Barry Friedman


On his book The Will of the People: How Public Opinion Has Influenced the Supreme Court and Shaped the Meaning of the Constitution

Cover Interview of April 03, 2011

A close-up

It is 1867.  The Civil War is over, but the Union is struggling to bring the Confederate States back in.  A procedure has been announced that requires ratifying the 14th Amendment.  Some Confederates are fighting the process every way they can, boycotting elections, bringing court battles.  They are hoping if they can stave off ratification until the 1868 elections, the tide will turn in their favor.  The Confederates argue military rule of the South is unconstitutional, and must cease.  The Supreme Court has ducked a number of attempts to bring the issue to it.

Then, Union troops take into custody an unreconstructed newspaper editor named William McCardle who is writing scurrilous editorials and publishing the names of southern citizens that vote in Union elections.  McCardle sues for his freedom (and keeps the litigation going even after released on bail) arguing martial law violates his rights.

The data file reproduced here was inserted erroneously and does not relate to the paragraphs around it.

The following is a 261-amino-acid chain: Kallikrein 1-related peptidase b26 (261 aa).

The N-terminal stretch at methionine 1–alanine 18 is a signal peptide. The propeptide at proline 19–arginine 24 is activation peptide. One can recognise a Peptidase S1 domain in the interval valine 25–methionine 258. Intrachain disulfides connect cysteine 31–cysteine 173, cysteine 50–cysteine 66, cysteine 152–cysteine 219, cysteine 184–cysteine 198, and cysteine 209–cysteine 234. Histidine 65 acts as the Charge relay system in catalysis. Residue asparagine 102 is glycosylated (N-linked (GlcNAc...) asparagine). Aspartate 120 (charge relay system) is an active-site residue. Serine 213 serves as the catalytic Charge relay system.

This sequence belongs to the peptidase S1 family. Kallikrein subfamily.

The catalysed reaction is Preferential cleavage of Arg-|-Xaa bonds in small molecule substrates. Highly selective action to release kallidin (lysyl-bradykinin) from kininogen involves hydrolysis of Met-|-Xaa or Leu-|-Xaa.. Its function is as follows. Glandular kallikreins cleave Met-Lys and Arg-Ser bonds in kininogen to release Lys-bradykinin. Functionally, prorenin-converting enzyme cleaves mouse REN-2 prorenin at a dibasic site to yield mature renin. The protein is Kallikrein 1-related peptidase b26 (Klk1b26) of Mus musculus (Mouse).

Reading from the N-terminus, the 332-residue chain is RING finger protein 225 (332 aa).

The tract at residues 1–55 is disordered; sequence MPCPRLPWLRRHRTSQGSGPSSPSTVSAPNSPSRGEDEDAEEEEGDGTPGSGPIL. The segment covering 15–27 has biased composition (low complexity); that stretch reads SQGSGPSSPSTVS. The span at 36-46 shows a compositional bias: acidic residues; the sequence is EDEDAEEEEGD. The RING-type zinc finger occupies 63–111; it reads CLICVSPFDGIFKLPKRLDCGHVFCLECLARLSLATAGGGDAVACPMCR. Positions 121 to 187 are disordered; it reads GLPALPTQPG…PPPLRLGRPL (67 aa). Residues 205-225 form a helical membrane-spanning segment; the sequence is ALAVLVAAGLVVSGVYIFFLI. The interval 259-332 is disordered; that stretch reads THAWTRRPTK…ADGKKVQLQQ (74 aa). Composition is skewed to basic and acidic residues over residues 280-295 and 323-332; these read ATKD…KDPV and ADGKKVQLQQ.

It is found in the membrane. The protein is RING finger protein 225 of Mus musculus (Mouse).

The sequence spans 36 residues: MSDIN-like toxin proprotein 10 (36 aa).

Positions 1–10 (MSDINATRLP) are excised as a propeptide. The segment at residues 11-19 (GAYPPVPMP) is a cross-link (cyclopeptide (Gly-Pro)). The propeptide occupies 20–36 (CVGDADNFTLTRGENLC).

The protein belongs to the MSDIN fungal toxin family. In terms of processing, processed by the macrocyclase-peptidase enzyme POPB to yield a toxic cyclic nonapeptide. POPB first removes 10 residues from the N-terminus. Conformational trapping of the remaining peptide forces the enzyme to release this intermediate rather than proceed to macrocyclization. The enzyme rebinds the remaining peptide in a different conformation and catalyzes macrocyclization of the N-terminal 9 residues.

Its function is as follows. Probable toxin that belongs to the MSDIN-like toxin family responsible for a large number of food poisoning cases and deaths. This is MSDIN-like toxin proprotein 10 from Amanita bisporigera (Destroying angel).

Congress is petrified the Supreme Court will take the case and strike down the whole congressional Reconstruction plan.  No way Congress will allow this after all the Union blood spilled.  Indeed, at the very same time, Congress is trying the impeachment of President Andrew Johnson, basically accusing him of disloyalty.  So Congress takes action:  it strips the Court’s jurisdiction to hear McCardle’s case, all the while pretending it is not doing much.

What will the Court do in the face of this threat to power?  Stand idly by, to be, as one member of Congress put it, ravished without a cry?

(Hint:  the Court knows a superior force when it encounters one!)